Florida’s Wildest May Weather

Post by
James Peacock MSC
Florida’s Wildest May Weather

With NACA 2022 fast approaching, here’s a quick look at Florida’s familiarity with wild weather during the month of May. We’re talking tropical cyclones, tornadoes, and thunderstorms – all of which have the potential to interfere with proceedings. Is it likely to be a rough ride, or smooth sailing? Read on to find out!

Negligible Risk of a Tropical Storm or Hurricane

During the week of the year that NACA 2022 will take place, there’s never been a direct tropical storm, let alone hurricane impact on Miami (see below-left). This is also true of the following few weeks. In fact, we must look to 22nd-28th May for any direct impacts on Florida as a whole!

The earliest in the year that a tropical storm has been reliably recorded to hit Miami was on June 11th… all the way back in 1892. For the earliest in year hurricane impact, you’re looking at June 17th, 1906. Again, more than 100 years ago!

Clearly, the statistical probability of either of a tropical storm or hurricane hitting NACA 2022 is miniscule. Technically, it’s zero, but the thing about weather is, unprecedented events do happen. It’s certainly feasible that suitable conditions could arise record-early, but it’s an extremely unlikely scenario.

Could There be a Tragic Twist?

Having all but dismissed the tropical cyclone threat, our attention now turns to another wild weather phenomenon: tornadoes.

For Florida in general, our advanced NatCat model predicts a near normal risk of a tornado during the week centred on NACA 2022. However, this isn’t a cause for much concern:

Our suite of advanced models each weight historical years based on their relevance according to the behaviour of large scale teleconnections. The resulting typical conditions provide skilful guidance when compared to using all historical years with no weighting.

Evidently, Miami has yet to be hit by a tornado at this time of year - but because tornadoes are very ‘hit-and-miss’, it’s prudent to consider the risk in the vicinity, rather than just on the spot.

Yet even doing this, the determined risk is very small: At most 0.25%. That means that for any single day, a tornado hitting Miami in mid-May has a return period of approximately 400 years!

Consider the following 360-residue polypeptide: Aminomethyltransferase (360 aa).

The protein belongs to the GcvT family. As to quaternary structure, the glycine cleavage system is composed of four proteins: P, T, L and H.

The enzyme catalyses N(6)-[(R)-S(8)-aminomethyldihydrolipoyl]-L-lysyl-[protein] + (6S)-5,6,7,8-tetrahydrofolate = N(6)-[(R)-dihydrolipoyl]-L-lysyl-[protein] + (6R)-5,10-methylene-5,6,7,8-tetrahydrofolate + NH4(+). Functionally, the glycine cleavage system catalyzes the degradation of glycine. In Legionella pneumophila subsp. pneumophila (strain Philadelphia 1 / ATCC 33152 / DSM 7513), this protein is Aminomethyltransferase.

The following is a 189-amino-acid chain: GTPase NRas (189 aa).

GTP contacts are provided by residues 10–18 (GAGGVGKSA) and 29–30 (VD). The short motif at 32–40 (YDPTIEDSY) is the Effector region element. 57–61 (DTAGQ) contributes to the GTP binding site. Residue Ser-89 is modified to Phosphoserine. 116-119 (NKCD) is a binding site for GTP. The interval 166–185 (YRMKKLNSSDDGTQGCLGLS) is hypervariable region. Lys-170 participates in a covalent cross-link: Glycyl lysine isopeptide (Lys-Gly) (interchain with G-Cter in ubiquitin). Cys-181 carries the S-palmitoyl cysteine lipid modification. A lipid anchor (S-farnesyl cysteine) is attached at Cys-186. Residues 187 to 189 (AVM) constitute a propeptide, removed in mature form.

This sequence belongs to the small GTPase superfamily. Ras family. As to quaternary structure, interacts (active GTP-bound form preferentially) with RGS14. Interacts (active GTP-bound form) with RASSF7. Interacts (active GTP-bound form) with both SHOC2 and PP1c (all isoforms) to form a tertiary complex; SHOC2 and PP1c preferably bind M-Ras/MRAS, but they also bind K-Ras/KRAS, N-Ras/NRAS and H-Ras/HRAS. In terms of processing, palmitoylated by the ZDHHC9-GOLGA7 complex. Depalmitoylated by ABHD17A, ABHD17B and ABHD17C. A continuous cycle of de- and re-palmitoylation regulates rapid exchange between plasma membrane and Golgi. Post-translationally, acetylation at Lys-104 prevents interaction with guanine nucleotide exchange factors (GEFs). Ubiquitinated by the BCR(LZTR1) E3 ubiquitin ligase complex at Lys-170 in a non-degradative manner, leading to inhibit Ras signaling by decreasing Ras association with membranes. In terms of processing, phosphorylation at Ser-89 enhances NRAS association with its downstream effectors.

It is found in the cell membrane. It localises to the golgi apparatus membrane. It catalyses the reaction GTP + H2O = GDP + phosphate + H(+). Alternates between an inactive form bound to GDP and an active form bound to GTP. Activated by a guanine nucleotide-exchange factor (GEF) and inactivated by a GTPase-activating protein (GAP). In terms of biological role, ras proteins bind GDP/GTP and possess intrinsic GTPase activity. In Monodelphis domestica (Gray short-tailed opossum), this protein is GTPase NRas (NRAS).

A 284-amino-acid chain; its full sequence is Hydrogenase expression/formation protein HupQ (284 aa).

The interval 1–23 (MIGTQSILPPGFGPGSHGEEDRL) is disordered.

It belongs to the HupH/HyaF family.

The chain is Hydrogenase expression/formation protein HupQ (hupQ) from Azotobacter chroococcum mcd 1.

Of course, this risk accumulates when considering whether a tornado hits on 10th, 11th, or 12th, so we have a 0.75% risk of at least one tornado hitting NACA 2022. That’s a return period of about 133 years. So, I daresay attendees will be extremely unlucky to find themselves contending with a tornadic tragedy!

The closest recorded direct tornado hit on Miami, time of year wise, was on June 8th, 1966. It was a minimal event, rated 0 on the Fujita Scale.

What About a Plain Old Thunderstorm?

For Floridians, thunderstorms don’t tend to be much to remark on. Reason being, they happen very often for a substantial part of the year. In fact, they even tend to follow a daily cycle, developing in response to surface heating during sunny mornings. That provides uplift while also giving rise to breezes off the sea, which can collide over central parts of the state with thunderous results.

Although the event is being held indoors, it’s worth considering the thunderstorm threat, in case of disruption to travel to and from the event.

Our Advanced Statistical model predicts a higher than usual thunderstorm risk for 8th-15th May 2022. It suggests a 1 in 4 chance of a thunderstorm occurring each day.

For a three day event, that means NACA will be lucky to avoid interruption the whole way through, so it’s a good thing people will be indoors most of the time!

On a related note, the model predicts a 3.38% chance of at least an inch of rainfall, and 1.62% chance of at least two inches. Both risks are above the long-term average (2.5% and 0.75%,respectively).

That’s enough to potentially cause some travel disruption, depending on how well drainage systems cope. Of course, the local infrastructure should be well adapted to sudden downpours, given the climate.


Most of the time, there should be an abundance of clear, very warm or hot weather to experience. They don’t call Florida the ‘sunshine state’ for nothing!

Among those soaking in the atmosphere will be our Founder & CEO James Banasik at NACA 2022 – be sure to look out for him for even more weather insights.


James Peacock MSc
Head Meteorologist at MetSwift